DISTRICT OF COLUMBIA – A federal rule governing solar and wind energy development on public lands, including those in Utah, has been finalized, according to a news release issued by Secretary of the Interior Sally Jewell, who said the rule will support existing policies of the Bureau of Land Management.
“This new rule not only provides a strong foundation for the future of energy development on America’s public lands but is an important and exciting milestone in our ongoing efforts to tap the vast solar and wind energy resources across the country,” Jewell said in the release. “Through a landscape-level approach, we are facilitating responsible renewable energy development in the right places, creating jobs and cutting carbon pollution for the benefit of all Americans.”
The Interior Department’s release described the effects of the new regulation:
The rule strengthens existing policies and creates a new leasing program that will support renewable energy development through competitive leasing processes and incentives to encourage development in suitable areas.
The rule formalizes key aspects of the BLM’s existing Smart from the Start approach to renewable energy development. Notably, the rule:
- Supports development in areas with the highest generation potential and fewest resource conflicts through financial incentives, awarding leases through competitive processes and streamlining the leasing process
- Ensures transparency and predictability in rents and fees – for example, gives developers the option of selecting fixed rate adjustments instead of market-based adjustments; and
- Updates the BLM’s current fee structure in response to market conditions, which will bring down near-term costs for solar projects.
The rule complements the Department’s landscape-scale planning efforts, including the Western Solar Plan, California’s Desert Renewable Energy Conservation Plan, and Arizona’s Restoration Design Energy Project, which was designed to streamline development in areas with high generation potential, while protecting important environmental, cultural and recreational resources.
“By offering incentives for development in areas with fewer resource conflicts, the BLM’s rule provides a framework to support all of the landscape scale planning we’ve done to better plan for and manage wind and solar development,” said Assistant Secretary for Land and Minerals Management Janice Schneider. “The rule also refines the BLM’s approach to fair market value, to ensure that taxpayers get a fair return from these important resources.”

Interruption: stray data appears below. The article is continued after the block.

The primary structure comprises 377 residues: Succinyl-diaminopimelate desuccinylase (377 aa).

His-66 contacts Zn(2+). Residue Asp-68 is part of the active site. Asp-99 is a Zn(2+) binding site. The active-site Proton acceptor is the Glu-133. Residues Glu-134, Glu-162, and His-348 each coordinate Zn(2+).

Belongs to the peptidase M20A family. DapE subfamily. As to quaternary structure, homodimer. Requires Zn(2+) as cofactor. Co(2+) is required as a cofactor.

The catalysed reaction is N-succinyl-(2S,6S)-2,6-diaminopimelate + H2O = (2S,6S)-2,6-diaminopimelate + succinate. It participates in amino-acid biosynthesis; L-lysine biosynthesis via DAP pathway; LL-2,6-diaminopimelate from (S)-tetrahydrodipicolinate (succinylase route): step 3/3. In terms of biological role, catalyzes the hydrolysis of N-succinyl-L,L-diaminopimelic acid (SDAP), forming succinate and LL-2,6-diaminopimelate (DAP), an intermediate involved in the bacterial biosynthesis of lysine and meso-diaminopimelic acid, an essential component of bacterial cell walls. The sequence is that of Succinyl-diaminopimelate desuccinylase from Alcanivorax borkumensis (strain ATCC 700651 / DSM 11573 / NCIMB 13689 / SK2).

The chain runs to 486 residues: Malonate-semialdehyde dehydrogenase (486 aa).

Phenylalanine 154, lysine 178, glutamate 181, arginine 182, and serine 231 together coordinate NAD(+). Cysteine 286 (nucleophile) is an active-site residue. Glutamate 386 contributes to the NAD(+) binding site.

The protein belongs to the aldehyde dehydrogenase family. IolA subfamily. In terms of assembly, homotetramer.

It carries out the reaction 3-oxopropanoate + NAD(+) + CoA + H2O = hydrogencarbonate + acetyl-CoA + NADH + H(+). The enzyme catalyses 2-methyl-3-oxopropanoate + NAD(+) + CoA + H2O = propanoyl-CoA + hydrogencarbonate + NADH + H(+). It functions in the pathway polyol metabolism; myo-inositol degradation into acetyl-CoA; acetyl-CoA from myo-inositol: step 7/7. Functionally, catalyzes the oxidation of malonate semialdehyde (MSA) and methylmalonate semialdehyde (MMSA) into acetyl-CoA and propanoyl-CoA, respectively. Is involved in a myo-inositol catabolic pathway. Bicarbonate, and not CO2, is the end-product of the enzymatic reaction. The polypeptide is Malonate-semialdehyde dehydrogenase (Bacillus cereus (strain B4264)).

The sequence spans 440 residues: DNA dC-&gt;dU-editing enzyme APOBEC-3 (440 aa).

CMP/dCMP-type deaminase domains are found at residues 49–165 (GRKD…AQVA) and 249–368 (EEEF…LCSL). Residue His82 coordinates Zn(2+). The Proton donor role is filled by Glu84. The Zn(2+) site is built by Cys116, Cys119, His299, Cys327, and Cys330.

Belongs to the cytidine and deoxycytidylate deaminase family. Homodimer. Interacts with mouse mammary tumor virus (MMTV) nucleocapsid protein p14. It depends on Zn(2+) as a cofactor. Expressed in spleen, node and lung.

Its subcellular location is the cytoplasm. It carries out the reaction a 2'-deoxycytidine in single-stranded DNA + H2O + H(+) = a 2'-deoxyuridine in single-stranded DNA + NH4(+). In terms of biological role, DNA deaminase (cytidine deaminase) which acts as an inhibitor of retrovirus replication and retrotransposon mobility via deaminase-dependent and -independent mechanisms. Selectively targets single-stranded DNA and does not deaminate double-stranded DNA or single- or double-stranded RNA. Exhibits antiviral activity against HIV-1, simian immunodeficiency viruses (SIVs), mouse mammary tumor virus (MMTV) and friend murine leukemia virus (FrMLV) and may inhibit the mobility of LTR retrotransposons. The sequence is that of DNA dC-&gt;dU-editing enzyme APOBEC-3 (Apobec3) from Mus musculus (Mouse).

President Obama’s Climate Action Plan calls on the Department of the Interior to permit 20,000 megawatts of renewable power by 2020. Since 2009, the department has approved 60 utility-scale renewable energy projects on public lands, including 36 solar, 11 wind and 13 geothermal projects and associated transmission infrastructure that could support nearly 15,500 megawatts of renewable energy capacity, or enough to power approximately 5.1 million homes.
“The BLM is incredibly proud of the work we’ve done over the last eight years supporting wind and solar development,” BLM Director Neil Kornze said. “We went from only a handful of approved projects in 2008 to a robust program with over 15,000 MW approved, six times the amount we had approved in the 25 prior years.”
The rule will support the full range of development activities anticipated by the BLM across the lands it manages. The rule’s competitive leasing provisions will help renewable energy development flourish on the 700,000 acres of public lands that have been identified in Arizona, California, Colorado, Nevada, New Mexico and Utah. The regulations will become effective 30 days after they are published in the Federal Register.
Copies of the signed rule and a fact sheet explaining the key changes between the proposed and final rules are available on BLM’s website.
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